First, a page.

I think that the TA that we received from FIRST is very important and valuable in the core of our business. The TA assisted us in building the Road Map for establishing the oversight function in the payment system and built the policy framework for the oversight. The TA also helped in evaluating the payment systems reforms steps that PMA adapted over the last years to measure the weakness and the pending issues to make sure of full implementation for all the payment system pillars according to the road map. (Client Survey, March 2015)


Phases I and II are widely accepted by the PMA and the industry as a success, and they have been instrumental in establishing a solid platform on which to further develop the financial infrastructure in the West Bank and Gaza. The establishment of Buraq has enabled the PMA to (i) manage the unique challenges faced in terms of the geographically separated territories; (ii) reduce reliance on cheques and hard currency, which require physical transportation across strictly controlled security crossings between Ramallah and Jerusalem; (iii) manage liquidity risks associated with the lack of any domestic currency and usage of four currencies—Israeli shekel, Jordanian dinar, U.S. dollar, and euro; and (iv) establish a mechanism for the PMA to rapidly issue a new currency and enable greater usage, when the situation is conducive.

FIRST’s TA was timely and has filled its important catalytic role together with other funding and development agencies to assist the PMA in implementing the comprehensive NPS reform, ensuring continuity of the reforms. The specific outcomes include the following:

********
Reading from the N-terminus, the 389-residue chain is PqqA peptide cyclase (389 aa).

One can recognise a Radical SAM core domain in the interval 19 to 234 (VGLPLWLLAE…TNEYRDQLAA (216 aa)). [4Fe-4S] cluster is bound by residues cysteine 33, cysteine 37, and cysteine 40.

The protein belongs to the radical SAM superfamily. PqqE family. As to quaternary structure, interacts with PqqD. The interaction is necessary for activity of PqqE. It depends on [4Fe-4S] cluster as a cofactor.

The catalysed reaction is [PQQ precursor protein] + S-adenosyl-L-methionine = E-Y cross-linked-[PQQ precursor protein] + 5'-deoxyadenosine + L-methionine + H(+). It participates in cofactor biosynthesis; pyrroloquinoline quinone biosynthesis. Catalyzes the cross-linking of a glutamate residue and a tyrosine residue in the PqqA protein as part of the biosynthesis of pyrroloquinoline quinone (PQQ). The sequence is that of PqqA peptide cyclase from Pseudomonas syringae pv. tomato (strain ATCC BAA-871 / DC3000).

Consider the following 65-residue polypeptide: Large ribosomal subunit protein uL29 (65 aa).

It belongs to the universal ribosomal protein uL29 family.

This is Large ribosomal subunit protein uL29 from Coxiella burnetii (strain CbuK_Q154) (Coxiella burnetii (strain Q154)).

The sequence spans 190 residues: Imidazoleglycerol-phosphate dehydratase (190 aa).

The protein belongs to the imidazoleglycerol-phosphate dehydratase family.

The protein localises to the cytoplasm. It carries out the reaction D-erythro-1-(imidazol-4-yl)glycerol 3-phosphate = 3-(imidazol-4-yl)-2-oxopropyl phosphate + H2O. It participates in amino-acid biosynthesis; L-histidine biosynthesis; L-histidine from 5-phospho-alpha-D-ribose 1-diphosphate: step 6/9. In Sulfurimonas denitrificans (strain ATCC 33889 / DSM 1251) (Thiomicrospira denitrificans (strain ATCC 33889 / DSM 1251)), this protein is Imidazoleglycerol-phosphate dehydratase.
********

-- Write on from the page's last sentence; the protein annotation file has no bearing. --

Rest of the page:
• The Payment System Law was approved in November 2012.
  • The Payment Systems Oversight Unit was established in February 2013 to define legal and legislative frameworks, plan the policies and strategies of the PMA in managing risks in payment systems, expand payment services, provide a competitive environment for payment services, and coordinate with the banking system and payment providers.
  • The Road Map for Phase II reforms was adopted and is being implemented and is already making remarkable progress. The National Switch, an electronic payment system launched in May 2015, is intended to harmonize the retail payment infrastructures in an integrated ATM–point of sale (POS) network with standardized specifications, enabling citizens to use payment cards issued by any bank to access services at ATMs belonging to any other bank, with affordable transaction fees. This is intended to be subsequently extended to usage at POS terminals, e-commerce, and mobile payments. Overall, the introduction of the National Switch will help the PMA to shift to more modern electronic payment methods. FIRST’s role in catalyzing the implementation of the National Switch was acknowledged by Riyad Awwad in client survey as well.

The Road Map is expected to catalyze further reform implementation in government payments, international remittances, and mobile payments, among other important works, as laid out in the NPS reform framework. This will contribute to the further development of the Palestinian financial sector and economy. Phase III of the TA program is now being designed to support work on these areas with funding from the DFID-funded Harnessing Technology for Financial Inclusion (HiFi) trust fund.